Conferize’s “Speak the Future” series features speakers who are currently changing the conference world. For more info check out our “Speak the Future” Manifesto.
Can you tell us a little about yourself? What is your favorite area of expertise to discuss as a speaker?
My research is social tools and the future of work, principally, so there’s a great deal in there. I gave a keynote last week in Portugal on ‘The Future Of Work In A Social World’, for example. Last year I gave a talk several times called ‘What Will Matter In The Future’.
How did you begin your career in public speaking? What were some key conferences for you?
I started in grad school studying computer science. My first talk was at Usenix to 1,500 people. The moderator read my whole bio, it was like seven paragraphs and it seemed to go on forever. People started shuffling their feet it was so long. I walked up and said ‘Thanks for that but you left one thing out: twelve arrests, no convictions’. The audience laughed out loud and I thought, ‘Hey, I can do this’.
Why are conferences important today?
The key skill in a digital world is to learn faster and conferences are one of the most potent ways to concentrate deep understanding into a small package.
Why have you chosen to become a speaker?
I was unsuited for real work. No, seriously, it helps my research and writing. Sometimes I discover ideas in my presentations not obvious elsewhere. Sometimes I go to a conference to learn what I have to say on a subject.
Have you noticed any significant trends in the meetings industry in the wake of digital/mobile developments? How would you like to see conferences change more in the future?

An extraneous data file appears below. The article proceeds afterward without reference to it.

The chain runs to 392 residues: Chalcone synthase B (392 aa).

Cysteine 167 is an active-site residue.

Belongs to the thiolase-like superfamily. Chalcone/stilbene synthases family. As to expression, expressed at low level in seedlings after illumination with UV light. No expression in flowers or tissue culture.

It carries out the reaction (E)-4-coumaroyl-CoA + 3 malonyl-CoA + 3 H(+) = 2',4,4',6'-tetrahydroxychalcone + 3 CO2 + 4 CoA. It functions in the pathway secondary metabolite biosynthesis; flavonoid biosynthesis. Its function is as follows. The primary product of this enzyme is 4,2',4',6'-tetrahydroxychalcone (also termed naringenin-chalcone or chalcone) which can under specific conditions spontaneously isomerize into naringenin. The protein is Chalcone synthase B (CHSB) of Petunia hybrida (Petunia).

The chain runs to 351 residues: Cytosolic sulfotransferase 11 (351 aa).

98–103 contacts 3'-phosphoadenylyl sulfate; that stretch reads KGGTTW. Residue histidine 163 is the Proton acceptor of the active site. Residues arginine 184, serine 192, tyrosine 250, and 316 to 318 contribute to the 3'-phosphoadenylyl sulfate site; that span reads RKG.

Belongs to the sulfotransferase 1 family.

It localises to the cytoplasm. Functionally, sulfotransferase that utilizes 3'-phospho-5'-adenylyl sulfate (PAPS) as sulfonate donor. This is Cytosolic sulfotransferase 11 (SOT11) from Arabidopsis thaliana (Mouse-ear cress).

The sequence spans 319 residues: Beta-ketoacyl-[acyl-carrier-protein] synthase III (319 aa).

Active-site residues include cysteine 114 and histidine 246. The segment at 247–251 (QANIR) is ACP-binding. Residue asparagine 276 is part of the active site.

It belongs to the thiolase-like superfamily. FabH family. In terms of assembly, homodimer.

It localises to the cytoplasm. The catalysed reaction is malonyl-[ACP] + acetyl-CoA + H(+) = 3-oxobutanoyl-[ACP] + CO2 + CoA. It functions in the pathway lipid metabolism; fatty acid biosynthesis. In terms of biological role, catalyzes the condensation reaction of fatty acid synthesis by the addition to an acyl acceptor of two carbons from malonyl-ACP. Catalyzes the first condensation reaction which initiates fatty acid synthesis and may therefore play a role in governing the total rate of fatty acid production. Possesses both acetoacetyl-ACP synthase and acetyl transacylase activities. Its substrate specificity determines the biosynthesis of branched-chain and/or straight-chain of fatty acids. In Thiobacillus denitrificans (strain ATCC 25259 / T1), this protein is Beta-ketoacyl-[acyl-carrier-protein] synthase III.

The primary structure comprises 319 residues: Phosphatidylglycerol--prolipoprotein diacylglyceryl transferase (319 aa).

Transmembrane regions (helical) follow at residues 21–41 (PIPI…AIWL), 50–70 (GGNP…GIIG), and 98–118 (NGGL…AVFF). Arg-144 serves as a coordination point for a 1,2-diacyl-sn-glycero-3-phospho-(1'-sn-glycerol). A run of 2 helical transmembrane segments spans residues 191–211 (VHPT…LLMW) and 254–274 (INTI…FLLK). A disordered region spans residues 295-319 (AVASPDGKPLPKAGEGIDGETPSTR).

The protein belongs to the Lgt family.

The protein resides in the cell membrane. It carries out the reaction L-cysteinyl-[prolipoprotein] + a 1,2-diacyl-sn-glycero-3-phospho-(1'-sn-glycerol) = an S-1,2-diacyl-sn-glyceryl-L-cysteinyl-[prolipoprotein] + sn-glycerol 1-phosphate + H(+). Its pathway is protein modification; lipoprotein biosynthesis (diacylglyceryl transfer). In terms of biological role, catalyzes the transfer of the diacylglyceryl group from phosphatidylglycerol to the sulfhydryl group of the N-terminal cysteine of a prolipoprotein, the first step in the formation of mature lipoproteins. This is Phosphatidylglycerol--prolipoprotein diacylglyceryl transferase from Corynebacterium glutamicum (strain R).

It’s fascinating how little conferences have changed. The hardware and software for presentations is basically the same as 10 years ago. Innovations like projecting the back channel have had largely bizarro consequences. I guess the biggest breakthrough has been live streaming, but it is all pretty modest, really.
As a speaker, what do you feel you need right now to strengthen your profile in the conference world? Tools, technology, network etc.?
A book. I am writing one, on business in the social age, called Socialogy. Coming soon to a bookstore near you.
Best & worst conference experience?
Best: the six consecutive years I attended Reboot in Copenhagen. A great sense of community, great speakers, great locale, deep and lasting relationships.
Worst: Comdex. A pulsing sea of humanity, moving in giant waves, moving so deliberately I could hardly make a turn when I wanted. More like running with the bulls than attending a conference.
Any advice to aspiring speakers?
Keep your day job. No, seriously, I think most good speakers are excellent writers first. So sharpen your pencil, and write regularly for a few years.